The Long War Against the Family (Part I)

Karl-Marx

The progressive cultural elite has long perpetuated prejudices against the family that, unchallenged, lead to its ruin. Among several I cite three: (1) the assertion that marriage makes men and women less free; (2) the assumption that children are a burden; and (3) the insistence that sexual differentiation is a fiction. These three ideas represent, as it were, three waves of the anti-family movement of the past 150 years. The first is the Marxist contribution; the second is the eugenicist; the third is the fruit of recent gender theorists.

Social conservatives too often play a battle of catch-up with the progressive left.  We marvel at abortion; we worry over divorce; we wonder at the rise of the homosexual lobby. It is right that alarm is sounded.  But even before lobbying, if the family is ever to regain its natural position of prominence, conservatives need to recover the memory of how the “traditional family” lost its way.  In this and the next two articles I would like uncover the three stages of the long war against the family, and then note briefly some helpful lines of response to them.  We’ll begin first with the Marxist contribution.

Common to both Marx and Engels is the belief that social relations not characterized by strict material equality are unjust. In his influential study, The Origin of the Family, Private Property, and the State (1884), Karl Marx’s collaborator Friedrich Engels attacked the family as the original cell of inequality and slavery. As an extension of man’s first desire for property—Marxism’s equivalent of the fall—man also wished to secure the transmission of property to his posterity. In Engels’ account this drive is what gives rise to monogamy. Men with land want heirs with a legitimate title. Hence, in marriage women belong to men simply “as an instrument for the production of children.” In Engel’s view the enslavement of women, naturally, like all inequalities, will cease once the means of production are transferred from private ownership to the state. With no right to property and no possibility of handing on an inheritance, men will no longer care to identify their offspring. An upshot is that once the economic conditions that gave rise to marriage cease, so also will marriage. At the end of history, sex will again be unfettered.

RebuildingCultureEngels predicted that the coming revolution would strike a blow to both family and the bourgeois sexual morality that sustained it. In the socialist future, “the single family ceases to be the economic unit of society,” which will result in “the gradual growth of unconstrained sexual intercourse.” Evidently, Freud was not the first to suggest that sex is what people are really after.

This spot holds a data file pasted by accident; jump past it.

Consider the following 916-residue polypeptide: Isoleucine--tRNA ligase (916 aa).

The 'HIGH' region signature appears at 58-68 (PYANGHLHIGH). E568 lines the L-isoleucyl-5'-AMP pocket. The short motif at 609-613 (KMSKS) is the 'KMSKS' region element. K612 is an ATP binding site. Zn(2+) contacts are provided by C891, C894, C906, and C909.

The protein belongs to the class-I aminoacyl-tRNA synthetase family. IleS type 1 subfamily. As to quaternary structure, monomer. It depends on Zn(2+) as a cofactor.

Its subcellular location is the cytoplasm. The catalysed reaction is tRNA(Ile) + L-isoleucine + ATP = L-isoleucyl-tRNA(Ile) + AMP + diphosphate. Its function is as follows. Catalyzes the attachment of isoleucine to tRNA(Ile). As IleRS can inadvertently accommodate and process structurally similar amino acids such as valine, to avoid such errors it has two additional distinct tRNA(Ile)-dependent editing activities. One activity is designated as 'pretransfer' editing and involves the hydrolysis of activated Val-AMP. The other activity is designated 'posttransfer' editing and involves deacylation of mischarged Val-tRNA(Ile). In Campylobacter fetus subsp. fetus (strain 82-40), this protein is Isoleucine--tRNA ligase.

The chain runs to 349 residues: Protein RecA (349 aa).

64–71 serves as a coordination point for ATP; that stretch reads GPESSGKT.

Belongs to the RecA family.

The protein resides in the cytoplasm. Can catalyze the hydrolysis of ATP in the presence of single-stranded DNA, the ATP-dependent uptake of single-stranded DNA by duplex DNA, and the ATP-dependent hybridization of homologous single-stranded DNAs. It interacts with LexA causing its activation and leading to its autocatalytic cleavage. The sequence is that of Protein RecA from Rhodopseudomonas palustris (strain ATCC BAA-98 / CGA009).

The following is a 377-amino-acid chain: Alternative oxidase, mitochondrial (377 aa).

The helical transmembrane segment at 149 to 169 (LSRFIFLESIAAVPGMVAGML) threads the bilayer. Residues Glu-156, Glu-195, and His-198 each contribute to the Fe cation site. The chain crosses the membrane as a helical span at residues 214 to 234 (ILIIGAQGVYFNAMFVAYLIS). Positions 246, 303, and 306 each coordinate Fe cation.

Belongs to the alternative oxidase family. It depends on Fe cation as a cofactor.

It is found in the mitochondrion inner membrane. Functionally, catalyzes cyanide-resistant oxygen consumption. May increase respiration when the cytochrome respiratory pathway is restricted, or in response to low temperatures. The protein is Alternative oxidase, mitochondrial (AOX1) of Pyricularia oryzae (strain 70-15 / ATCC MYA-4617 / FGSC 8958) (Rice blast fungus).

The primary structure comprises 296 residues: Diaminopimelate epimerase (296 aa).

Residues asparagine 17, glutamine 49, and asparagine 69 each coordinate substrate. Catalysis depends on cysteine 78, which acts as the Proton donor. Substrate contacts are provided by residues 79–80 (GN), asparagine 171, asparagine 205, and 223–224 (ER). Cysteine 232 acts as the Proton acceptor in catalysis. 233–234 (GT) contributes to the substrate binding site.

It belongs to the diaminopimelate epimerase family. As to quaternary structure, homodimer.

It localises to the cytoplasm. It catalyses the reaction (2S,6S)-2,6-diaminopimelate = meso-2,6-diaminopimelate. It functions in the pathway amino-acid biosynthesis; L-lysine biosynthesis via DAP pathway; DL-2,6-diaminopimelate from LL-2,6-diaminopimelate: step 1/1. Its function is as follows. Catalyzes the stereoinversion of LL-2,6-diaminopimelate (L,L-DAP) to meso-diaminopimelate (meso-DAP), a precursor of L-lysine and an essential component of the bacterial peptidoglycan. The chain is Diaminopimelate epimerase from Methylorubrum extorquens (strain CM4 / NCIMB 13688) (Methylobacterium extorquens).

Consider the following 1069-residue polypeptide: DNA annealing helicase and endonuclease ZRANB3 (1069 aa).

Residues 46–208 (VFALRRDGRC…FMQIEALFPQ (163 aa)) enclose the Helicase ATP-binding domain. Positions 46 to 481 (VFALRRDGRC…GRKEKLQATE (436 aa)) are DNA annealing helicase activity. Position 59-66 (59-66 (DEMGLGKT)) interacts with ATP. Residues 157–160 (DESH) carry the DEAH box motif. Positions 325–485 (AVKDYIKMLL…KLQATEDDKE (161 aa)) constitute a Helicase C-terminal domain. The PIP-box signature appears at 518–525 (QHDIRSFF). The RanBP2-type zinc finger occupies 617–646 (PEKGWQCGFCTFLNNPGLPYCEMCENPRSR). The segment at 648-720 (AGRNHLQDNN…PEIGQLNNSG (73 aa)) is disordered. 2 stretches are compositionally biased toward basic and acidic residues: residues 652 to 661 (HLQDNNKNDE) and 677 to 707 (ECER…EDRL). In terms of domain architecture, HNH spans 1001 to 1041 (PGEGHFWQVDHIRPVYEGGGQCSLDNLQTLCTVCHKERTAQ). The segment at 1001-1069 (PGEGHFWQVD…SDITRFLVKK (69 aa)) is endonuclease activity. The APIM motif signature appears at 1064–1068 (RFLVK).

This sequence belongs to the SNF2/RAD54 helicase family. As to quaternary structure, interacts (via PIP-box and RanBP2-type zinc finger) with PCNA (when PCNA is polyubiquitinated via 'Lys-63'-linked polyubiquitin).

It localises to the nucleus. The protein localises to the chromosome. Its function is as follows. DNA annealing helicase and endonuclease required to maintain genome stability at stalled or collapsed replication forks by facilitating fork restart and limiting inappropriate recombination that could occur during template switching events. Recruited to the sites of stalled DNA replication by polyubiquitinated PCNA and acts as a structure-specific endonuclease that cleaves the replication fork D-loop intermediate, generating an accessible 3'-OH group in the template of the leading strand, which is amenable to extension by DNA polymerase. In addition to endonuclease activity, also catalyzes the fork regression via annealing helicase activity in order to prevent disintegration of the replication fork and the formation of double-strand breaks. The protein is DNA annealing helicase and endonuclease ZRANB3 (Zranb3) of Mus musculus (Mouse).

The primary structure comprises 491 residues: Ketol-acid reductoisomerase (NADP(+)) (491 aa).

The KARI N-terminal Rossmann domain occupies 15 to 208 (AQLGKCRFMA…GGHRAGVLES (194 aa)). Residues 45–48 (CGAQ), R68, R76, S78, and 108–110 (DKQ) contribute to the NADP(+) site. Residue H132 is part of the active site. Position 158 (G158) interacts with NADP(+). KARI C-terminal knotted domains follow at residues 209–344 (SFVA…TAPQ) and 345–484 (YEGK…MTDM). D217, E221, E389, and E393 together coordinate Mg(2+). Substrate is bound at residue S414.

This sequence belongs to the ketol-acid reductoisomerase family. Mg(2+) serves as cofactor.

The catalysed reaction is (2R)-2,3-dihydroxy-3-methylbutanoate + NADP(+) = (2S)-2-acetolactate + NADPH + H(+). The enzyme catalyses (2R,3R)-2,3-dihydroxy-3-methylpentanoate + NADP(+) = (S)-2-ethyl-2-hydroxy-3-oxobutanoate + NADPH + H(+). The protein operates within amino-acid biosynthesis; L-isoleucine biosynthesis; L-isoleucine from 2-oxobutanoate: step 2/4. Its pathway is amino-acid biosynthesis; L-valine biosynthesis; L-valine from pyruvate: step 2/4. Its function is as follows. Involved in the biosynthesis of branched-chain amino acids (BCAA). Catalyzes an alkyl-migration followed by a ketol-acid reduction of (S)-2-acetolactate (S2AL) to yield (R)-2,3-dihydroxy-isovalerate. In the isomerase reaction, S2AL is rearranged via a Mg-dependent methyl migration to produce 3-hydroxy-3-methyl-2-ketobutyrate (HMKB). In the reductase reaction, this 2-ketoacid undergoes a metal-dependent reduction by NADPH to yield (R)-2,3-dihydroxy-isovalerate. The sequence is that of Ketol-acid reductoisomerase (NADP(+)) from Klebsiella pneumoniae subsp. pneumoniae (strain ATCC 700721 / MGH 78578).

Whatever the defects of his theory, Engels was prescient at least about its ramifications: as socialism advances, family recedes. As the tasks of raising children, caring for the old, and making money are absorbed by the state, fewer and fewer reasons will remain for a man and a woman to form a lasting bond.

In my travels in former communist countries I have been struck by how closely our attitude towards the education of children match communist methods. There is this difference, however: under communism millions of mothers were forced to work out of the home and send their children to state institutions.

In the free world many of us do this of our own choice. When children from the age of three years spend two or more meals with strangers, it is not surprising that parents find it difficult to command the level of loyalty that was once taken for granted. More than “quality time” young children need quantities of time, and when the home is vacant, children transfer their allegiances elsewhere, usually to their peers.

Boys and girls exposed early to state institutions become easy prey to what has been called “youth culture”—that sum of the popular music, expensive clothing, and crass entertainments devised by corporations to provide an easy market. When Mom is at work, parenting becomes more difficult too. In fact, the demands of work can come to look fun when set beside parenthood. For more and more parents, the sacrifices at home appear to offer a meager return. Certainly some young mothers have no choice but to work outside the home; but the need is hardly the norm. The household has to be more than just a bus terminal where connections to other destinations are made. It has to return to being a center for meaningful activity. Education, work, prayer, nurture, and play are all essential functions belonging to the household properly ordered. Restoring the strength of the single-unit family turns on its ability, then, to recover ground from outside agencies to which its activities have been transferred.

Writing a generation after Marx and Engels, Pope Leo XIII understood well what was at stake in the fight against socialism. Rerum Novarum (1891) had in view not only the rights of the worker but also the survival of his family. Both have rights that are grounded in nature and disclosed by revelation: “Behold, therefore, the family, or rather the society of the household, a very small society indeed, but a true one, and older than any polity!” The indignation of couples needs to be aroused at the present danger that confronts their happiness. Equality and complementarity can in fact coexist in happy union. The Christian simply does not need to accept that equality must (as in Marxist terms) be reduced to wage parity and equal opportunity for sexual license. In this first wave of attack on the family, any sign of mutual interdependence was viewed as a threat to freedom. Those working against the family have insisted that submission to an exclusive contract is a sacrifice of autonomy. As Simone de Beauvoir claimed, in marriage, “man and wife together undergo the oppression of an institution they did not create.”

Needless to say, the oppression under which men and women suffer most is not the result of marriage but of broken promises. Even by such pedestrian indexes as wealth, health, and reported happiness, a mountain of social-scientific research has long overturned the popular wisdom of such 1960s thrillers as The Second Sex and Betty Friedan’s The Feminine Mystique. Like men, women simply thrive better in marriage. They suffer less depression, are more financially secure, and experience more fulfilling intimacy (for copious evidence see Linda Waite and Maggie Gallagher’s The Case for Marriage, Broadway Books). Even today, after decades of assault on the ideal of the nuclear family, a mere 8 percent of women say they hope to remain unwed.  So much for the first wave.